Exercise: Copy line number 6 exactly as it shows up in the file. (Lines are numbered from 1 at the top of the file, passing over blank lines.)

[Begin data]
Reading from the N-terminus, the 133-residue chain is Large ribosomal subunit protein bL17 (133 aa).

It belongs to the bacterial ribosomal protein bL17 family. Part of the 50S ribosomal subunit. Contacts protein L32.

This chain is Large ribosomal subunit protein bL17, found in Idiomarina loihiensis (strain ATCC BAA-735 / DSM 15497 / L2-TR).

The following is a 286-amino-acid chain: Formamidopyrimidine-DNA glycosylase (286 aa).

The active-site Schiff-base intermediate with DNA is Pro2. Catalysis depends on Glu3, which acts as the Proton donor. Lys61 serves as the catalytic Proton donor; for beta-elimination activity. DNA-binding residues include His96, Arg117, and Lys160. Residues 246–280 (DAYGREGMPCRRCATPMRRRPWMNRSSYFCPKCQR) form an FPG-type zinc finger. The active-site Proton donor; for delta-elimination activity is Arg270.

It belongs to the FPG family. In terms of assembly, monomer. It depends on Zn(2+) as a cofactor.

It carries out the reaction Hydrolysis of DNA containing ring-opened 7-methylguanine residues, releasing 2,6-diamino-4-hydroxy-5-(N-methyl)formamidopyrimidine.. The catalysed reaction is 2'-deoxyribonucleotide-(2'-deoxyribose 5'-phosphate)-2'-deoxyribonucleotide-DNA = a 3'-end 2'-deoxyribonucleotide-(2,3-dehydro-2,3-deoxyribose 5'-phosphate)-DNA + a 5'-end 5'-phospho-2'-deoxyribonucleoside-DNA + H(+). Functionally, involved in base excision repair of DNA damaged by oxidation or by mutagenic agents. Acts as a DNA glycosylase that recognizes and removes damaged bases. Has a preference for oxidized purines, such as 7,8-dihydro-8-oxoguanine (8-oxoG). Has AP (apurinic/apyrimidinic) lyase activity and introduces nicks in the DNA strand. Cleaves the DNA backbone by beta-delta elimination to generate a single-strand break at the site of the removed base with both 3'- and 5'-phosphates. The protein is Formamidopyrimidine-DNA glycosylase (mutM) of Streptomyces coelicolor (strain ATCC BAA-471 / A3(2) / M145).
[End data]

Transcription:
It belongs to the FPG family. In terms of assembly, monomer. It depends on Zn(2+) as a cofactor.